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The Artist and the Garden - Livres du Mois

The theme for June's Livres du Mois is the artist and the garden, inspired by the book of the same name by Sir Roy Strong. Below is a collection of books exploring the relationship between artists and the gardens they created and how those gardens influenced their art.


The Artist and the Garden


Sir Roy Strong

"This extraordinarily beautiful book gathers together and examines for the first time a delightful collection of English gardens rendered by artists from 1540 to the early nineteenth century, many of which are unknown. Sir Roy Strong, widely recognized for his expertise in both art history and garden history, surveys garden pictures ranging from Elizabethan miniatures to eighteenth-century alfresco conversation pieces, from suites of paintings of a single garden to amateur watercolors. He inquires into the origin of the English garden picture genre, its development prior to the invention of photography, its greatest exponents, its reliability as historical evidence of actual gardens, and its place within the larger European tradition of picturing the garden.

The English, Strong observes, were slow in picturing the reality of their gardens. Until well into the Stuart age, the garden in art served as a symbol, and only gradually did this give way to the impulse to record the facts of contemporary garden-making. In the backgrounds of portraits of Jacobean and Caroline garden owners, the garden is no longer an emblem; it becomes instead a document demonstrating the owners’ pride in their gardens made in the new Renaissance manner. By the Georgian age the garden has moved from the back to the foreground of pictures, and whole families place themselves amid the glory of their self-fashioned landscapes. Both house and garden at this point assume a separate identity, each calling for an individual record. And by the nineteenth century, the author shows, the garden detaches itself from owner and house to be recorded for its own sake, as a single image at first, and later in a series. With some 350 fully annotated illustrations, this lovely book offers a unique record of three hundred years of English gardens and what they meant to those who owned and portrayed them."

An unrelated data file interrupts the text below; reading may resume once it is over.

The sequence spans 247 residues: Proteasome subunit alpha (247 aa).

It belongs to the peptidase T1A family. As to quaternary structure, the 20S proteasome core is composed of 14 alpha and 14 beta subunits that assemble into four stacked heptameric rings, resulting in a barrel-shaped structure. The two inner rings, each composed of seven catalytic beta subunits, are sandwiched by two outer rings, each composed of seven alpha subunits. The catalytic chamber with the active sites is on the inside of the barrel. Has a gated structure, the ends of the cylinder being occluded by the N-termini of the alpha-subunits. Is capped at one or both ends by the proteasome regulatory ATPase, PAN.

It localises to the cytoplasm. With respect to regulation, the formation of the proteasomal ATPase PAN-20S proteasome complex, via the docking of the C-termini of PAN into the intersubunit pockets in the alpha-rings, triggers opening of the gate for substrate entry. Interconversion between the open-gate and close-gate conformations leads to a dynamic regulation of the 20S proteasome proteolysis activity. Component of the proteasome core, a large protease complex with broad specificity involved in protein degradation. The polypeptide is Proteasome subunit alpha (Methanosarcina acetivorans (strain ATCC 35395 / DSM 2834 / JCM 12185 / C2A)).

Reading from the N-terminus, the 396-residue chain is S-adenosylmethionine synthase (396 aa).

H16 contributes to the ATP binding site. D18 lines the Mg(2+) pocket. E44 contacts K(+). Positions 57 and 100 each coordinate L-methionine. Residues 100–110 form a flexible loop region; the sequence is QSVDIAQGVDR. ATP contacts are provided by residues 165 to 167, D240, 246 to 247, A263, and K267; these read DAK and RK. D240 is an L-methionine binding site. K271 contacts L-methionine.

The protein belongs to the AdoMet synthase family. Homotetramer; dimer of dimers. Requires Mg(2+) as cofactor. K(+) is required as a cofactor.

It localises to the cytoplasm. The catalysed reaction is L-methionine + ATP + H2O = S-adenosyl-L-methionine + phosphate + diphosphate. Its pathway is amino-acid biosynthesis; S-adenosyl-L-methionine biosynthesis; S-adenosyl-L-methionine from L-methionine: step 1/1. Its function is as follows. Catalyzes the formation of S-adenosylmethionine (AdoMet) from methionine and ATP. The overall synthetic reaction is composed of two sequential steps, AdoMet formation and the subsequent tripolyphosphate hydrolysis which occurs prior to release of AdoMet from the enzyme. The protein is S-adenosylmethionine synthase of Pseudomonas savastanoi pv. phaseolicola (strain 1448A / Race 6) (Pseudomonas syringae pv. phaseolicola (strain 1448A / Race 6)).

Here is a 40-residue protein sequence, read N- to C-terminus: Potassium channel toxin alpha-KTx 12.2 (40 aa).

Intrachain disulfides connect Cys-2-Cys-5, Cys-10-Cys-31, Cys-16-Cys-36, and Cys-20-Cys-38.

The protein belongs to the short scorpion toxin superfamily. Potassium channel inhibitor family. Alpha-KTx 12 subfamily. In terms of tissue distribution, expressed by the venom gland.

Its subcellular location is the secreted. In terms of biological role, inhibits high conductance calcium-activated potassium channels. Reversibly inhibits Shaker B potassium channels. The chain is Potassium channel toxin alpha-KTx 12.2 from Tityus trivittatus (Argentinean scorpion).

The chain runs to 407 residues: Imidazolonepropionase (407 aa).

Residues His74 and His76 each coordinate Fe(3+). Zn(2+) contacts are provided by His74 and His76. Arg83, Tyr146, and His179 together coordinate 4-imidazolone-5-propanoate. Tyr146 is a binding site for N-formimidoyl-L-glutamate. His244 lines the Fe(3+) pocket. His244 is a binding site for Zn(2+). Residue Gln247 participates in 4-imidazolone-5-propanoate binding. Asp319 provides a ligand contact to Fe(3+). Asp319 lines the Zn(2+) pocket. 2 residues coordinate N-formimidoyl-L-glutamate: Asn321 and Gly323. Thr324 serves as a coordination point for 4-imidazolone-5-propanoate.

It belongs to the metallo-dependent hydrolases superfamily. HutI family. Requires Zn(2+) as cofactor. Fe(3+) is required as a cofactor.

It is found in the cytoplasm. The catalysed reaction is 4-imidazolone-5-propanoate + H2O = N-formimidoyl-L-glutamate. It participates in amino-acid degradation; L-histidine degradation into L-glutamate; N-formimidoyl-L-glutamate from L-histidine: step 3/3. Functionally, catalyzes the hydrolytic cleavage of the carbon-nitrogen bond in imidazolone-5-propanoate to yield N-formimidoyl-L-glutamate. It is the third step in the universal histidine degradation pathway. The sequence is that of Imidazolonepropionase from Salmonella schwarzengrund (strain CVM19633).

The Artist's Garden:

The secret spaces that inspired great art

"The Artist’s Garden offers an intriguing study into 20 gardens that have inspired and been home to some of the greatest painters of history.The most alluring image of an artist at work is surely one where he or she has come out of their studio, set up their easel on the garden path, pulled on a hat to shade their eyes from the sun and taken their brush and palette in hand.

This sumptuously illustrated and fascinating book delves into the stories behind the gardens which inspired some of the most beautiful and important works of art. These gardens not only supplied the inspiration for creative works but also illuminate the professional motivation and private life of the artists themselves – from Cezanne’s house in the south of France to Childe Hassam at Celia Thaxter’s garden off the coast off Maine.

Flowers and gardens have often been the first choice for artists looking for a subject. A garden close to the artist’s studio is not only convenient for daily material and ideas, but also has the advantage of changing through the seasons and over time. Claude Monet’s Giverny was the catalyst for hundreds of great paintings (by Monet and other artists), each one different from the one before. Sometimes a whole village becomes the focus for a colony of artists as at Gerberoy in Picardy and Skagen on the northernmost tip of Denmark.

This book is about the real homes and gardens that inspired these great artists – gardens that can still be visited today. The relationship between artist and garden is a complex one. A few artists, including Pierre Bonnard and his neighbour Monet were keen gardeners, as much in love with their plants as their work, while for others like Sorolla in Madrid, his courtyard home was both a sanctuary and a source of ideas."


Monet's Garden: Through the Seasons at Giverny Vivian Russell

"Vivian Russell’s much-admired exploration of Claude Monet’ s garden at Giverny. This book ventures behind the scenes to chart the history of one of the world’ s most famous gardens, linking the world of Monet the artist with Monet the gardener. Four chapters trace the garden through the changing seasons, paying special attention to the atmosphere and light that so preoccupied Monet and became the focus of his life as a painter. Throughout, the work done by Giverny’ s present-day gardeners is analysed to reveal the practical techniques of maintaining the most-visited garden in the world."


Artists' Gardens


Bill Laws